It’s kind of unfair to the rest of the TV directors that “The Runaway Dinosaur”, this week’s installment of The Flash, was directed by Jersey-bred Gen-X auteur Kevin Smith. It’s not unusual for filmmakers with distinct brands to disappear into the writer/producer-friendly medium of TV, but Smith did so in such a gorgeous and seamless way that the feat threatens to overshadow the rest of the field’s efforts.
Following last week’s “Rupture,” Barry Allen (Grant Gustin) disintegrates into the Speed Force and goes through a Dickensian examination. The force of scientific nature that is the Speed Force takes on a dreamy form, in the guise of Barry’s family and friends, forcing him to shape up if he wishes to regain his super speed. Meanwhile, Harrison Wells’ (Tom Cavanagh) experiment awakens deceased meta-human Tony, a.k.a. Girder (Greg Finley), Barry’s childhood bully who turned into a metallic brute, and terrorizes S.T.A.R. Labs like an ‘80s horror monster.
“The Runaway Dinosaur,” a silly name made poignant as it was Barry’s favorite bedtime book, ruthlessly exploits The Flash’s best narrative components to great effect. Any time Barry deals with his mother Nora (Michelle Harrison) it’s always touching, but The Flash has wisely avoided going to that well too much. But the unsubtle Smith and screenwriter Zack Stentz aggressively take advantage and come away by the bucket loads, carrying all our tears with them.
Smith has always had a knack for sweetness behind sour humor, as in the case of his mid-aughts examination on being mid-30, Clerks II. But The Flash, a family-friendly show on a broadcast network, has no danger of being juvenile. No farts or dicks or Star Wars debates, The Flash stays The Flash at its best and Smith’s sweetness is all the more rich and flavorful as a result.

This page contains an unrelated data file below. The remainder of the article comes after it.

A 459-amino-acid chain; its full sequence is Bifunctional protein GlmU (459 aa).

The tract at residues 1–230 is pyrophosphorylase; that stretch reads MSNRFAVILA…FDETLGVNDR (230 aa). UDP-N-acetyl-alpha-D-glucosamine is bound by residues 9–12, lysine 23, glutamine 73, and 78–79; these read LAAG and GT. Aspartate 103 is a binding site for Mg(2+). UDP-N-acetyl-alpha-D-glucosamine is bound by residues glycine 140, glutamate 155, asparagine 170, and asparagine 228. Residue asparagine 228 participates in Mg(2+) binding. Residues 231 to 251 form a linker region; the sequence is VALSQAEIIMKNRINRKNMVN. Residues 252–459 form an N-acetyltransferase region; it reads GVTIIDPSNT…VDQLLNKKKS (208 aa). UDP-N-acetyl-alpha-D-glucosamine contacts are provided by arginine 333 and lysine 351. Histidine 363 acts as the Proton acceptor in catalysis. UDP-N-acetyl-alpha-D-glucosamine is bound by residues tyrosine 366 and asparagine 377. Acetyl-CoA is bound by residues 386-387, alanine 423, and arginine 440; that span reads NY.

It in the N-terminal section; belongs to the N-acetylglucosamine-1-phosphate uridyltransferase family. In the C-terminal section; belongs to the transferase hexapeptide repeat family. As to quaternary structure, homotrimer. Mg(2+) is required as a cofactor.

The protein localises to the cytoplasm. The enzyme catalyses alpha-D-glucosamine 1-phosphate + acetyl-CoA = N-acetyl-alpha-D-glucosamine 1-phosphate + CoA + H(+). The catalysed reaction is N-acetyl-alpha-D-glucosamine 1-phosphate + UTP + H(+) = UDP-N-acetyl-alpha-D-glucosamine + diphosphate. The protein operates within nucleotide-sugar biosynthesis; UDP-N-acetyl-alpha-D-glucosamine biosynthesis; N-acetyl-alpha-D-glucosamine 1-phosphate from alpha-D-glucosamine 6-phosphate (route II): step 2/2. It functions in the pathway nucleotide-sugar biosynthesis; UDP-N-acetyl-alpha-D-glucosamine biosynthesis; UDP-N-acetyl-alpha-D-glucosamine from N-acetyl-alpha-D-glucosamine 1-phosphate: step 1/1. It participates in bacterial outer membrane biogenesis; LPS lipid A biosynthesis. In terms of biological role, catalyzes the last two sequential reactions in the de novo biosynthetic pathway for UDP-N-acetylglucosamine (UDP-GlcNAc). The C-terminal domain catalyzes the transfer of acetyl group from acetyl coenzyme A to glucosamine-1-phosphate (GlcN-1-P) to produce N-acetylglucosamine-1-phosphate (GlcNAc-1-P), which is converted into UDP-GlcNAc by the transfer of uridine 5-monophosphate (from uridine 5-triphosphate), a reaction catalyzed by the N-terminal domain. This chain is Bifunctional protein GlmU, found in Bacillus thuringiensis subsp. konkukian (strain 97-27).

And it’s funny. Whether it’s a credit to Stentz or Smith, The Flash, though already a funny show brings its A-game alongside ‘80s horror sensibilities, a genre Kevin Smith has to know quite intimately. As a hulking zombie, Girder becomes Jason Voorhees, but his function isn’t grotesque. Rather, it’s a chance for S.T.A.R. Labs to step up, with solid giggles and chuckles from the cast’s excellent deliveries and chemistries.
It doesn’t work entirely; the Barry and Nora stuff is so good it should have been a whole episode, and Barry’s return to stop Girder is way too convenient to be coincidental. It could have and should have been a victory moment for S.T.A.R. Labs, but Barry’s reacquiring his super speed had to be shown off because plot necessitates it.
Yes, there’s a Jason Mewes cameo, but don’t worry Flash fans, it’s harmless. As is Smith to The Flash, an outspoken-but-aging nerd icon who at first seemed like an ill-fit for the youth-skewing, squeaky clean DC superhero. But he has an outstanding understanding of the material — you can watch Smith-cry watching the show’s Season 1 finale on YouTube, for some reason — and displayed the discipline to avoid stamping his episode “The Kevin Smith Episode” turned out one of The Flash’s absolute best. It’s so good, it’ll make you cry.